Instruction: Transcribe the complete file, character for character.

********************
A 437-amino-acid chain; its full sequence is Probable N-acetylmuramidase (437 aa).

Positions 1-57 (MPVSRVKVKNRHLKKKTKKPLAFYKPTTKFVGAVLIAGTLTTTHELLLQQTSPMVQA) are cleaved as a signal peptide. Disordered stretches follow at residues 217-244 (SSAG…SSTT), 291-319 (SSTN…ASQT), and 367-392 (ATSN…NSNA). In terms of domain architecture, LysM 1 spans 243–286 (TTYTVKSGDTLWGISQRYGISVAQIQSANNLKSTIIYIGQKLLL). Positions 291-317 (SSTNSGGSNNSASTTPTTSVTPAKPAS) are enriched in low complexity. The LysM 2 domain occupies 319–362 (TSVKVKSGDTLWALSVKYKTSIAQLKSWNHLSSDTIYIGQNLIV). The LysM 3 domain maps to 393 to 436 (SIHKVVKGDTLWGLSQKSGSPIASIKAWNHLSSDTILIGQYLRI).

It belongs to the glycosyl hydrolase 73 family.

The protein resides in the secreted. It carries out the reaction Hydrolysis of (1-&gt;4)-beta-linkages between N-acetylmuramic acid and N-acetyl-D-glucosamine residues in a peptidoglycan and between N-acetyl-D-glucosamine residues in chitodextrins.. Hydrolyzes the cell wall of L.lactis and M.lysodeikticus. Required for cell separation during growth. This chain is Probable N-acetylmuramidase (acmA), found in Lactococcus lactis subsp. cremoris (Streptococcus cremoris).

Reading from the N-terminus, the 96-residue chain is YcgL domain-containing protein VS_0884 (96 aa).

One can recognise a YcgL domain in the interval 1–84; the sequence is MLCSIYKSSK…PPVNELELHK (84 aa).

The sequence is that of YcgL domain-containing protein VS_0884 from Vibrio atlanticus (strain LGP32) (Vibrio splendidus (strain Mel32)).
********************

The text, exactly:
A 437-amino-acid chain; its full sequence is Probable N-acetylmuramidase (437 aa).

Positions 1-57 (MPVSRVKVKNRHLKKKTKKPLAFYKPTTKFVGAVLIAGTLTTTHELLLQQTSPMVQA) are cleaved as a signal peptide. Disordered stretches follow at residues 217-244 (SSAG…SSTT), 291-319 (SSTN…ASQT), and 367-392 (ATSN…NSNA). In terms of domain architecture, LysM 1 spans 243–286 (TTYTVKSGDTLWGISQRYGISVAQIQSANNLKSTIIYIGQKLLL). Positions 291-317 (SSTNSGGSNNSASTTPTTSVTPAKPAS) are enriched in low complexity. The LysM 2 domain occupies 319–362 (TSVKVKSGDTLWALSVKYKTSIAQLKSWNHLSSDTIYIGQNLIV). The LysM 3 domain maps to 393 to 436 (SIHKVVKGDTLWGLSQKSGSPIASIKAWNHLSSDTILIGQYLRI).

It belongs to the glycosyl hydrolase 73 family.

The protein resides in the secreted. It carries out the reaction Hydrolysis of (1-&gt;4)-beta-linkages between N-acetylmuramic acid and N-acetyl-D-glucosamine residues in a peptidoglycan and between N-acetyl-D-glucosamine residues in chitodextrins.. Hydrolyzes the cell wall of L.lactis and M.lysodeikticus. Required for cell separation during growth. This chain is Probable N-acetylmuramidase (acmA), found in Lactococcus lactis subsp. cremoris (Streptococcus cremoris).

Reading from the N-terminus, the 96-residue chain is YcgL domain-containing protein VS_0884 (96 aa).

One can recognise a YcgL domain in the interval 1–84; the sequence is MLCSIYKSSK…PPVNELELHK (84 aa).

The sequence is that of YcgL domain-containing protein VS_0884 from Vibrio atlanticus (strain LGP32) (Vibrio splendidus (strain Mel32)).